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It is indeed a modest proposal but you are right to credit Mutti, as this is a major shift in German policy which perhaps only she could get away with.

But I have some questions:

  1. Would the BundesBank be breaking any EU law/regulations if it refused to participate in repurchase programmes that had been agreed in accordance with the ECB's statutes? In other words, could the EU bring infringement proceedings against Germany? I appreciate any such actions could have political repercussions in Germany, potentially increasing support for the AfD, but that is hardly the ECB's problem. They had no difficulty over-ruling Greek and Irish proposed actions on debt restructuring and not bailing out junior bondholders in Irish banks, so why not over-rule German non-compliance as well. Or is Germany simply to big to be told what to do?

  2. Is the Merkel/Macron proposal for the EU to borrow and spend €500 Billion a direct response to the Karlsruhe ruling? I.e. they are at last beginning to recognise the limits of monetary policy (in both economic stimulus and legal terms) and choosing to provide a fiscal stimulus instead? It would be a nice riposte to judicial over-reach if it was: If you want to block the ECB from trying to prevent the EZ going into even deeper depression, we will just use more direct means...

  3. I had always thought the EU was legally barred from borrowing to fund its budget: was I wrong to think that, and if not, how has that legal obstacle been overcome?


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by Frank Schnittger (mail Frankschnittger at hot male dotty communists) on Wed May 20th, 2020 at 03:25:04 AM EST
For point 1, I don't imagine that EU sovereign banks would be needed to repurchase EU sovereign debt... Do US states need to guarantee US federal debt? I'm sure there would be plenty of market appetite.

Point 2 : I imagine that the German court ruling inspired them to short-circuit the ECB... which would have to further stretch its mandate if it were charged with raising the money, which would consist of direct monetary financing of the Commission's budget! (which is only OK if your an Anglo sovereign bank)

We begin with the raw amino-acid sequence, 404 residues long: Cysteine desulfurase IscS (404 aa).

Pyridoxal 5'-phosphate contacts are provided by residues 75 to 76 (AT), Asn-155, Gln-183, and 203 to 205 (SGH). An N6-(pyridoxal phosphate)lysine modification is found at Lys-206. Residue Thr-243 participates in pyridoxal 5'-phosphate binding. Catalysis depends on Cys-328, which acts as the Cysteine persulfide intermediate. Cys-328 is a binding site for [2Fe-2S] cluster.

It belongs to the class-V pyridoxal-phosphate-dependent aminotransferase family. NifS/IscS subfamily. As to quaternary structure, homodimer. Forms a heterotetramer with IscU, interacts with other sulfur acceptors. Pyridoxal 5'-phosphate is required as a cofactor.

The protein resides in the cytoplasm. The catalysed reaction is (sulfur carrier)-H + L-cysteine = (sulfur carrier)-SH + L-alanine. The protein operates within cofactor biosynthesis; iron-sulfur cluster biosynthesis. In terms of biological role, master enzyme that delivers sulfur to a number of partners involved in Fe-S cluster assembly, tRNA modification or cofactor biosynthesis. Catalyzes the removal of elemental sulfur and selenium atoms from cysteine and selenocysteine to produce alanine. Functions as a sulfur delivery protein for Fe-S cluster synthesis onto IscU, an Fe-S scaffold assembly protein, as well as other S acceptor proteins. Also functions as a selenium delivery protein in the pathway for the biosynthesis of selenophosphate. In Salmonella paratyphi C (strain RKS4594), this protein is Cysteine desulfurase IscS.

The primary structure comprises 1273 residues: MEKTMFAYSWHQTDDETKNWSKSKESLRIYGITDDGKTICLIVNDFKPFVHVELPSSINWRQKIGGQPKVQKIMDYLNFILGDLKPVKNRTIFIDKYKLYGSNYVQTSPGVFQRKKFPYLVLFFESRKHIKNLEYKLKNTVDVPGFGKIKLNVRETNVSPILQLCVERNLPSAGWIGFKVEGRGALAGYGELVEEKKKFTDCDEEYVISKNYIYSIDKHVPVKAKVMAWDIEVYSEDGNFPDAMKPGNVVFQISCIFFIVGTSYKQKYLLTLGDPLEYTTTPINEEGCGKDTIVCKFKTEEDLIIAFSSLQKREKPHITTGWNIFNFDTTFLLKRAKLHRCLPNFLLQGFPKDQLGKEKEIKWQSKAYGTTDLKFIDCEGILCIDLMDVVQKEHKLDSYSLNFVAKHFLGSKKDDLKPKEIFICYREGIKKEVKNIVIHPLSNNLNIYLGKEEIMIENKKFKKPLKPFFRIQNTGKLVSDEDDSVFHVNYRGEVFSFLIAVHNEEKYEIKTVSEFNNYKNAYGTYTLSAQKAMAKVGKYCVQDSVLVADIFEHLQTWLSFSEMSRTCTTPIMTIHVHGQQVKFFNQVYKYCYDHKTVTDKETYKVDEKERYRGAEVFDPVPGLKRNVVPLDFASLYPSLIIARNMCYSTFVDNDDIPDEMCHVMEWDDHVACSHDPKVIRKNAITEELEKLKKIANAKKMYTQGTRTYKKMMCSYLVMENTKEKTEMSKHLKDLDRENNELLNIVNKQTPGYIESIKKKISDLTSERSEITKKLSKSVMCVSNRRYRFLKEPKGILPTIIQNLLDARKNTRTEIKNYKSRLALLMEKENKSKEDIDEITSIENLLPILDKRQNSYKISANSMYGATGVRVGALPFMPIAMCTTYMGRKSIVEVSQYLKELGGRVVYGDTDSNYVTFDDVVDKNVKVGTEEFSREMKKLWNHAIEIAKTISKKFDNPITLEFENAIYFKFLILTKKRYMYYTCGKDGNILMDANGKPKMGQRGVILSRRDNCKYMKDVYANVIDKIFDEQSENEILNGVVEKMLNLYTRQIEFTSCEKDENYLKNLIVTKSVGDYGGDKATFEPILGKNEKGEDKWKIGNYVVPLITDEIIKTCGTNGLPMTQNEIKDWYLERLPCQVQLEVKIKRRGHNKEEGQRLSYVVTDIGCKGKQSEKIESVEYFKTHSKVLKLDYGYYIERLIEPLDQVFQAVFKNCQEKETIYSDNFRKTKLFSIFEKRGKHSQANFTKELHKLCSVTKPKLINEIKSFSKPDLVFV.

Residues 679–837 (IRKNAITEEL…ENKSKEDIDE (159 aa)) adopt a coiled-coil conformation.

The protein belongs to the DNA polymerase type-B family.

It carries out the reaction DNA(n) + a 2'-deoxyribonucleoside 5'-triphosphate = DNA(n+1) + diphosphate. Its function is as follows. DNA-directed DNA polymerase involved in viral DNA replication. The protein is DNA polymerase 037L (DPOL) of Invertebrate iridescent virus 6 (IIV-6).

Point 3 : I dunno. And I'm too lazy to do the research.

It is rightly acknowledged that people of faith have no monopoly of virtue - Queen Elizabeth II

by eurogreen on Wed May 20th, 2020 at 02:40:24 PM EST
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1. In other words, could the EU bring infringement proceedings against Germany?

The possibility has at least been publicly put on the table. By a former German minister, no less:
Ursula von der Leyen: Commission considering "infringement proceedings" over German court ruling against ECB

2. Is the Merkel/Macron proposal for the EU to borrow and spend €500 Billion a direct response to the Karlsruhe ruling?

According to Quatremer, this was Merkel's only way out: opposing Karlsruhe would trigger a constitutional crisis in Germany and siding with it would be dealing a  possibly deathly blow to the EZ and the EU. She might have come to a similar position sooner or later, something that Macron has been waiting for years (Sorbonne speech). It seems like the court's overly nationalistic overreach may have forced Merkel's hand.

3. No idea either :)

by Bernard on Wed May 20th, 2020 at 06:09:22 PM EST
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